The youngest patients at Lompoc Valley Medical Center now have a little more to do while they’re healing. Lompoc’s Child Life Connection and Starlight Children’s Foundation collaborated to ensure LVMC was the recipient of a state-of-the-art Starlight Fun Center mobile entertainment unit. Powered by the latest WiiU system from Nintendo, the Starlight Fun Center offers online access to family-friendly video games, movies, documentaries and educational content.
Fun Centers roll anywhere indoors to provide seriously ill or injured children and their families with the healing power of play through hours of fun, distraction and a much-needed sense of normalcy while in the hospital. To a hospitalized child, a Fun Center unit helps combat boredom and loneliness through access to popular games like Mario Kart, Smash Bros, Madden NFL, NBA 2k13 and more.
Starlight, ChildLife Connection, and LVMC have a long-standing relationship, enabling the medical center to provide toys, crafts, and books as distractions for children recovering from surgeries or injury. While LVMC does not have a specialized pediatric wing or unit, its medical and nursing staff routinely offer treatment and care to hospitalized youngsters.
Since the early 1920s, the need became evident to hospitals that for those with illness or injury, having an environment for children focusing on emotional stability and healthy development was a critical way to help alleviate the fear and pain associated with being in the hospital. Earliest programs focused on play, but as the field continued to grow, programs evolved as hospital staffs began to learn about the developmental needs of children and the potential negative effects associated with hospitalization and separation from family. With that understanding, in 1967 the Association for the Well Being of Hospitalized Children and Their Families was established, and in 1979, it was renamed the Association for the Care of Children’s Health (ACCH).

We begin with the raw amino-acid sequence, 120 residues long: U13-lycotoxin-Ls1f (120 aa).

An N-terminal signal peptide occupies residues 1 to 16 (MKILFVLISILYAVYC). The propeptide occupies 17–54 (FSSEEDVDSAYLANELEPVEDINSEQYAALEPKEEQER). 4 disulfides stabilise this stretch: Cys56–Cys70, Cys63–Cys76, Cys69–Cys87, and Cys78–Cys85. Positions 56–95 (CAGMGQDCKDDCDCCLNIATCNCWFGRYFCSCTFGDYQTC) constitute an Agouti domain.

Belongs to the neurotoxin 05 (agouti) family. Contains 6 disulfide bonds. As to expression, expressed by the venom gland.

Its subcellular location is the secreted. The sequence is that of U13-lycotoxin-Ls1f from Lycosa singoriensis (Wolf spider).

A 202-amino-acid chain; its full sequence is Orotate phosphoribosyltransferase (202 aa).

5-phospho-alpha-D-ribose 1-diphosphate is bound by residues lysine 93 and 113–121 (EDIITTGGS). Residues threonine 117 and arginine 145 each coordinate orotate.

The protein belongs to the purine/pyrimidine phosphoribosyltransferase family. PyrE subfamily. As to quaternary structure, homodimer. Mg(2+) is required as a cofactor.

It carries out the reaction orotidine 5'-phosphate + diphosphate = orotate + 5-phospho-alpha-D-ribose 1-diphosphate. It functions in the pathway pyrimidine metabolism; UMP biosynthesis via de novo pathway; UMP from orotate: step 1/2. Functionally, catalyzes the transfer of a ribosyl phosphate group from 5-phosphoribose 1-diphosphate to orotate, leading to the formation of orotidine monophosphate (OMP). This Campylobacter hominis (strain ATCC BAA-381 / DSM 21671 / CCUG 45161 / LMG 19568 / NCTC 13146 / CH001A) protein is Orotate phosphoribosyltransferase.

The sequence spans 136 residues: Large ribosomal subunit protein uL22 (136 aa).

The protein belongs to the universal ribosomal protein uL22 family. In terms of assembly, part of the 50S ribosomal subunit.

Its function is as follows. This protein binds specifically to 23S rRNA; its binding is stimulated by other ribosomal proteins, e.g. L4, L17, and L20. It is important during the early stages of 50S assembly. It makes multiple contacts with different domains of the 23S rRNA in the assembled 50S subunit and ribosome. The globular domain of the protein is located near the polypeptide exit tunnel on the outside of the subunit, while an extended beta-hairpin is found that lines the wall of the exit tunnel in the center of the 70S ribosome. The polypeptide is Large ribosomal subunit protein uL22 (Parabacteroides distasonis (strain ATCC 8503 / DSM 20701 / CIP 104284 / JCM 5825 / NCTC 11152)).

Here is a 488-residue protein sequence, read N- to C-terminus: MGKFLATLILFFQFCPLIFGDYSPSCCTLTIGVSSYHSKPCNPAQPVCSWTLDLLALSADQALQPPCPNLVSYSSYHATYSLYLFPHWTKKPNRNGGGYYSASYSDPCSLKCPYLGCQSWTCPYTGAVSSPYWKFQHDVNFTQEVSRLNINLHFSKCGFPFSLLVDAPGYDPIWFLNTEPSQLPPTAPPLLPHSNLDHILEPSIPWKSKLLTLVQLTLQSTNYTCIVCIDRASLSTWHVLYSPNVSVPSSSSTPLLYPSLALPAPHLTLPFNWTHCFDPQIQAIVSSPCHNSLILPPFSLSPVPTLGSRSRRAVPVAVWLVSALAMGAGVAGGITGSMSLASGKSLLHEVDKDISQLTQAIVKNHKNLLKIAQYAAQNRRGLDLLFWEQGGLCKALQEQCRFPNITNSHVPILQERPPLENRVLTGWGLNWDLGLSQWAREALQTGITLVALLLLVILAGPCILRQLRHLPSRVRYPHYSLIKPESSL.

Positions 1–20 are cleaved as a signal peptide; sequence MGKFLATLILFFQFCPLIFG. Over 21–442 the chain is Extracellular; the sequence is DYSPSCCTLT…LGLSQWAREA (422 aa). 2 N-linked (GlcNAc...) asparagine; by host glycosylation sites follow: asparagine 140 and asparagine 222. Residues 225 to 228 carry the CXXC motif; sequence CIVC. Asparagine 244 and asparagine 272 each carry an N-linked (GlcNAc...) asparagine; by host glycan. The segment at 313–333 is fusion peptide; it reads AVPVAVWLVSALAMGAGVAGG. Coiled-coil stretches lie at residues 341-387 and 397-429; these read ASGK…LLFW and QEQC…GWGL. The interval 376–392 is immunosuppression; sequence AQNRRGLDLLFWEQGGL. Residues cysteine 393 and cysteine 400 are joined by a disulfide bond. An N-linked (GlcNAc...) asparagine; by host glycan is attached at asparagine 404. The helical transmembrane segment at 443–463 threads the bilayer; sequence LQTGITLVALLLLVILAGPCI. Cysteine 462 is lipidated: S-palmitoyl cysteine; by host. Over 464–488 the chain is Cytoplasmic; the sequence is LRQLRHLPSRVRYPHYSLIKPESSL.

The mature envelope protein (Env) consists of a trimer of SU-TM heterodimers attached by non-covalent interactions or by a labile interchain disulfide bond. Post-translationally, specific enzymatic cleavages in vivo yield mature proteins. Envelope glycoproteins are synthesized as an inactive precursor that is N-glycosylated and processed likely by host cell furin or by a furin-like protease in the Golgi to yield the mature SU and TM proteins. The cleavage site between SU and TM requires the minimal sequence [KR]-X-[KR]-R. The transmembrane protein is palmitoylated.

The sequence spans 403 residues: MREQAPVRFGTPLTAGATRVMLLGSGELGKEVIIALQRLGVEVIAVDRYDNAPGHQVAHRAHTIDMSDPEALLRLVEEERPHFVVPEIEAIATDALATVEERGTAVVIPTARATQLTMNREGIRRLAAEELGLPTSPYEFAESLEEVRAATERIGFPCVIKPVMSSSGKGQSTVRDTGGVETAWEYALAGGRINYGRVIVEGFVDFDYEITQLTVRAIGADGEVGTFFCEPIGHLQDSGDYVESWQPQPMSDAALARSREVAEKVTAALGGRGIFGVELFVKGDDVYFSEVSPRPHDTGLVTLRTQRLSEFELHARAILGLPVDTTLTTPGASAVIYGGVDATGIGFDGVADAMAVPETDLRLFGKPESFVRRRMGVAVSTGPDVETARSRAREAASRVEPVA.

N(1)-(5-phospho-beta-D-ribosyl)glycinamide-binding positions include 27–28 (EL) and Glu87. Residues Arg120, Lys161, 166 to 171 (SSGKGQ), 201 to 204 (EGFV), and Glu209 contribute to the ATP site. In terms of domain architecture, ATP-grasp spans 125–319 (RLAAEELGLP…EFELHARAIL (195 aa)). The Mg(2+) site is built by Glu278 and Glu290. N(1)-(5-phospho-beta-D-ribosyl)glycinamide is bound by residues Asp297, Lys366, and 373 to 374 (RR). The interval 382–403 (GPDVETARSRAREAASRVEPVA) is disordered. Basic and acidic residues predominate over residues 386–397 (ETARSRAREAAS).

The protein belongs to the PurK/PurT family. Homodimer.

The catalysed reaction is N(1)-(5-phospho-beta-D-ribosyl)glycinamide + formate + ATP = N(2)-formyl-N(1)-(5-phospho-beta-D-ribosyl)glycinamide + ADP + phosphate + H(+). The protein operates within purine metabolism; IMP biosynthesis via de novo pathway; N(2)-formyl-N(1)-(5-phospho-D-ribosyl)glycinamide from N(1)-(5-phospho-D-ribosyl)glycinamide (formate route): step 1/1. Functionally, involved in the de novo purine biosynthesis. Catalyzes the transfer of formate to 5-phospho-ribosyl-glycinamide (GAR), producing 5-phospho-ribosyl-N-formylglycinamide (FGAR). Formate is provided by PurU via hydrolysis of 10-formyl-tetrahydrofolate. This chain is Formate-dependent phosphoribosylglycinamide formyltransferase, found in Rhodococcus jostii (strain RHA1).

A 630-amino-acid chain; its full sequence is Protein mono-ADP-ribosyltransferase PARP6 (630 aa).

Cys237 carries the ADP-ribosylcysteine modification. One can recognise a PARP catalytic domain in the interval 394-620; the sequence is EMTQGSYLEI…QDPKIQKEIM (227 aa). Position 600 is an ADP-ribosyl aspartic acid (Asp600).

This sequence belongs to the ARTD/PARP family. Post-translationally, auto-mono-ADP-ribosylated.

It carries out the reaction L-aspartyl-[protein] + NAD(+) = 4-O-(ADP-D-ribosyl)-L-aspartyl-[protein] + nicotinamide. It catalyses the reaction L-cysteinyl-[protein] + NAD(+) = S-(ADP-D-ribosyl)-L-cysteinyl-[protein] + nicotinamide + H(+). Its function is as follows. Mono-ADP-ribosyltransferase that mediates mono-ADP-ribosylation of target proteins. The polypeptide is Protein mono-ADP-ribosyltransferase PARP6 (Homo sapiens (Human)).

In 1982, the Child Life Council was created – and the field has truly blossomed. With committees in place on just about every aspect to maintain currency within the medical field and to support the continued growth of the field in terms of both research and program quality, the renamed Association of Child Life Professionals provides the structure many rely on to continue supporting the growth of this essential practice within the field of medicine. As with any field revolving around children, play is naturally a huge part of the field – quite simply because play is a child’s work. That, of course, includes children in a medical setting. Creating an environment that incorporates play, which is “normal” for a child, allows a child to focus on being a child, even when they’re in the hospital.
Allowing children to have that “normal” play gives them positives to focus on – which also means they’ll focus less of their attention on the physical space of the hospital; the physical demands of illness/injury; medical treatments; “loss” of normal; incorporation of “strangers” as part of their medical team and all of the other common issues associated with being hospitalized. When children are focusing on play, it typically means a more medically compliant patient who is more likely to discharge sooner because fear and anger aren’t a part of their medical stay.
Child Life specialists and nursing staff can help utilize play to support a child’s adaptation, accommodation, and assimilation of new information (diagnosis, treatment, procedures, or even just being in a new environment). How well is a child adapting to being away from their parents or siblings, or other “normal” support systems for that child? Is the child fearful of having an IV line accessed? How can we best incorporate the “language” that children speak the best – PLAY – to accommodate for “new” and assimilated information and experiences so that fear isn’t an issue in the hospital?
The more we recognize the needs and benefits of play in a medical setting, the more necessary play becomes a part of the treatment plan for pediatric patients. Play should be valued in terms of what it can offer a child in terms of coping, in terms of educating, in terms of understanding – and in terms of healing.
Originally published on LMVC News.